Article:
can see the heat already rising off the tarmac at 6 A.M. I can feel my skirt damp and
wrinkled on my legs. I can feel the asphalt stick to my sandals. I remember the big tail
of a Pan American plane floating motionless down at the end of the tarmac. I remember
the sound of a slot machine in the waiting room. I could tell you that I remember a
particular woman in the airport, an American woman, a norteamericana, a think
norteamericana about forty who wore a big square emerald in lieu of a wedding ring, but
there was no such woman there.
I put this woman in the airport later. I made this woman up, just as I later made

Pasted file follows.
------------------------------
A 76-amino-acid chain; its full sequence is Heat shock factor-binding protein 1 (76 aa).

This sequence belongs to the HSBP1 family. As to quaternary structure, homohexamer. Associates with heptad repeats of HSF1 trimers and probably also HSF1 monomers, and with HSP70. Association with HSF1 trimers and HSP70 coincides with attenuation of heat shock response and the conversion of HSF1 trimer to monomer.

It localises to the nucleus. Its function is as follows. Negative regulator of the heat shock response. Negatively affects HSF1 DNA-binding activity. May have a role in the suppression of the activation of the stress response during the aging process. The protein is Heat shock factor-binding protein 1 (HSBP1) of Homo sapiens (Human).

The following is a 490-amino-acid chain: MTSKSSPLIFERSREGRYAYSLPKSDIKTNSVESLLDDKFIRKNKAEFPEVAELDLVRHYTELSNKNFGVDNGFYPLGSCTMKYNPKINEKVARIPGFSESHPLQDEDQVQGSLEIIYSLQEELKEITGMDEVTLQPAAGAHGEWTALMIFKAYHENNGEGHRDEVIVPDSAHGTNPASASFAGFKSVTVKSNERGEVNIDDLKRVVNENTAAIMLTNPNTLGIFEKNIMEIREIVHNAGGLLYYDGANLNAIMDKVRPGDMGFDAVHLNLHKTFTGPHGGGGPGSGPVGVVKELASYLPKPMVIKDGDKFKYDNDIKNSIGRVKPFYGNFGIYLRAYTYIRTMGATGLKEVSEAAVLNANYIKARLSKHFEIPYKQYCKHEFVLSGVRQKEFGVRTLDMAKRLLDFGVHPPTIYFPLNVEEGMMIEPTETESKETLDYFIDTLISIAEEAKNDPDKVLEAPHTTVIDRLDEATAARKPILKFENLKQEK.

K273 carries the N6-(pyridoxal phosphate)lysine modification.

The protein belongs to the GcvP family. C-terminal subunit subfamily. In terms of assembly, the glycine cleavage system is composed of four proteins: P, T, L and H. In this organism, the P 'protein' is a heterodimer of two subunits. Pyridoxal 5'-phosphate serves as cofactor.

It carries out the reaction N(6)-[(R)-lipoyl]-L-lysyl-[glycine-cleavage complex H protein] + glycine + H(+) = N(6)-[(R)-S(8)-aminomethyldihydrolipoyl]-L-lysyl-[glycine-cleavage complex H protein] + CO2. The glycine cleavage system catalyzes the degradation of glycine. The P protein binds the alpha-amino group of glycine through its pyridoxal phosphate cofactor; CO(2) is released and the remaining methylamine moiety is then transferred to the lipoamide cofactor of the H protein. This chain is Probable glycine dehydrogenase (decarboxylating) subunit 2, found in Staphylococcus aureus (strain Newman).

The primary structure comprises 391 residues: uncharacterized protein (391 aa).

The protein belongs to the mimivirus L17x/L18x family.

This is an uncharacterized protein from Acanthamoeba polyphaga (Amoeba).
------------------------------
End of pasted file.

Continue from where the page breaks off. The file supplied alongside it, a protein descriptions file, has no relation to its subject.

up a country to put the airport in, and a family to run the country. This woman in the
airport is neither catching a plane nor meeting one. She is ordering tea in the airport
coffee shop. In fact she is not simply “ordering” tea but insisting that the water be boiled,
in front of her, for twenty minutes. Why is this woman in this airport? Why is she going
nowhere, where has she been? Where did she get that big emerald? What derangement,
or disassociation, makes her believe that her will to see the water boiled can possibly
“She had been going to one airport or another for four months, one could see it,
looking at the visas on her passport. All those airports where Charlotte Douglas’s
passport had been stamped would have looked alike. Sometimes the sign on the tower
would say “Bienvenidos” and sometimes the sign on the tower would say “Bienvenue,”
some places were wet and hot and others dry and hot, but at each of these airports the